Thursday, August 7, 2014

International Patient and Family Centred Care Conference #4

Better together – partnering with families

Deborah Dokken and Joanna Kaufman from IPFCC: Joanne is responsible for content on the website and also looks after the PFAC list-serve. Deborah Dokken is a Patient and Family Leader and works on Better Together Campaign.

Help to change the concept of families as visitors to partners in care. The IPFCC has a new campaign and tools that will help in changing this concept.

They showed a slide with a number of signs of visiting hours signs – families feel locked out, that their loved ones have been imprisoned, that they cannot see them to calm they and check tha they are okay. 11% of hospitals in New York state have 7 hours or fewer of visiting hours. And 40% of all hospitals in the US restrict visitors. Even ins hostpials that have open visitation 70% of ICU poslicies restrict family visiting. When people are at their sickest when they are at their most vulnerable they need to see their family and friends.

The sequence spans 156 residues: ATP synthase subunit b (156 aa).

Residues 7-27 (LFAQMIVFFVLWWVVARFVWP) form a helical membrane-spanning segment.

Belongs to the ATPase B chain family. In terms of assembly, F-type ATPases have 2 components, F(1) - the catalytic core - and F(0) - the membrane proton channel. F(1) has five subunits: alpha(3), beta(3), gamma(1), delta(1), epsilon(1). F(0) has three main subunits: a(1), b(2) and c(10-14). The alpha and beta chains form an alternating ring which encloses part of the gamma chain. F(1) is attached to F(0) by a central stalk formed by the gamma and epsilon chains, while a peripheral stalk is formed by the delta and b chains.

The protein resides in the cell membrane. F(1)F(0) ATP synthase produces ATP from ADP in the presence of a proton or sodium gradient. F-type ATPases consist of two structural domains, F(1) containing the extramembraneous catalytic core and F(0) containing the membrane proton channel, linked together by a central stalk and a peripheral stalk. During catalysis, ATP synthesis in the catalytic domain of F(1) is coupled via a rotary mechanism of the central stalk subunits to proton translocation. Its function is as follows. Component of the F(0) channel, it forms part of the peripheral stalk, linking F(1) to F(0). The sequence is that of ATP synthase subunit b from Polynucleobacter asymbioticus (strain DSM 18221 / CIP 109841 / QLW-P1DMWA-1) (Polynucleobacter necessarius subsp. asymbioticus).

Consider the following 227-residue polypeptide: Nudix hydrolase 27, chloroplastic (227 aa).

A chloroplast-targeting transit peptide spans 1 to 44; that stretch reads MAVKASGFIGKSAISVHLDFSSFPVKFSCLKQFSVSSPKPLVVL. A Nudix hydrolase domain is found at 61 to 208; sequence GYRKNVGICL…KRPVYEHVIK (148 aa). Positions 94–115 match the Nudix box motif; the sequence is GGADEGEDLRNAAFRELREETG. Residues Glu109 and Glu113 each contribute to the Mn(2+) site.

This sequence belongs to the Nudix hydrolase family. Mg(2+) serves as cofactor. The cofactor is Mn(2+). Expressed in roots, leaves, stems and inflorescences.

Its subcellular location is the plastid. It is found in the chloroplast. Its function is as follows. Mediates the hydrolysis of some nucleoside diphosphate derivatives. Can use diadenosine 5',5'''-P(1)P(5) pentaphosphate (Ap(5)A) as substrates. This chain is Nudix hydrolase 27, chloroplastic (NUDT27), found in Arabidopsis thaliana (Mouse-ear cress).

They put up a quote from Aronson (2013) that I really like: active participation of patients and families is essential to optimal outcomes. The full quote is richer - so here it is:
...the impetus for my decisions lay in a trait of our medical culture. When we call patients and families “good,” or at least spare them the “difficult” label, we are noting and rewarding acquiescence. Too often, this “good” means you agree with me and you don't bother me and you let me be in charge of what happens and when. Such a definition runs counter to what we know about truly good care as a collaborative process. From the history that so often generates the diagnosis to the treatment that is the basis of care or cure, active participation of patients and families is essential to optimal outcomes..